And the tools materials to use (didn't actually need the heat gun for this):
Assorted terminal kit
Solder and solder flux
5' corrugated electrical conduit
First thing I did was establish power and ground:
I crimped eyelet terminals to the end of the hot and ground wires and then stuffed it in the conduit which runs back to the firewall:
Then I simply took the ground to the side of the engine bay on a preexisting gound location and used the positive post tightening bolt/nut for the hot. A quick note, my hot wire had an inline fuse from the factory. If you have a cb power wire that doesn't and you are getting power from your battery you will want to put a fuse between the battery and the cb unit:
Then I took a bit of the powder coat off the underneath of the mounting eye in order to provide a ground for the Firering connection:
Drilled the pilot holes and set the mount:
Next it was time to figure out the routing of the coax. I took the cargo floor out by pulling the plastic lift gate latch piece (it just pops off with gentle prying) and removing the two 10mm nuts - just lift the floor up from the back and out:
I decided to drill a hole through the body at the bottom of the liftgate jam:
And I ran the coax behind the trim from that hole, up the cargo floor side, under the rear driver passenger door plastic kickplate, under the driver door plastic kickplate and up behind the cubby
Then the coax termination has to be soldered into the end of the coax:
I mounted the antenna spring and antenna:
And chose a spot for the mic:
I also plugged the coax insert with some plummer's putty:
The last thing to do was take it out in an open space and tune the radio/antenna. This is where the SWR meter and jumper coax comes in. There are a multitude of videos on youtube to use for reference in regards to using an SWR meter to tune your set-up. It is trial and error and the slightest adjustments to the antenna tip will make large changes in SWR readings. The best I was able to get was ch1 SWR 1.7; ch40 SWR 1.7; ch20 SWR about 1.4. I drove down the way to the highway and stopped over at a truckstop nearby and asked a trucker if he could help me do a mic/radio check. Everything worked a-o-k. I think at some point I will shorten my coax cable length in order to get rid off the excess I have coiled up behind the dash - I found some info online that said this can be a source of higher SWR's. My SWR's are good enough not to do any damage, but definately less than ideal so I will do some more reading and tweaking to the system. For use on the trails I should be good to go.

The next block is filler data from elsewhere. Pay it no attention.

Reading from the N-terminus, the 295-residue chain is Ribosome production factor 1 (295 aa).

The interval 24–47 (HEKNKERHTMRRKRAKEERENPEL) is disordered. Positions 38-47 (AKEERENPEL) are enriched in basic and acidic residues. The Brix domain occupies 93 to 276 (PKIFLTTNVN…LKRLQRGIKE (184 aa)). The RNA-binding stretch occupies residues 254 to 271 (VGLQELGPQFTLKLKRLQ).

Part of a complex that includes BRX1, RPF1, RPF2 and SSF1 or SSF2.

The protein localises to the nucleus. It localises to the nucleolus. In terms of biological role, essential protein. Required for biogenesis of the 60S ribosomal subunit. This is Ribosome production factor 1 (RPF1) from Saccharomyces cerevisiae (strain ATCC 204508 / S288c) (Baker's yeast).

Well, I'm probably done with the projects for a while cause the wife is, let's just say, less than thrilled that stuff keeps getting delivered to the house.
To which I just keep my mouth shut
Anyway - I hope this gives a good run through of the process for anybody wanting to do this install themselves. Until next time.........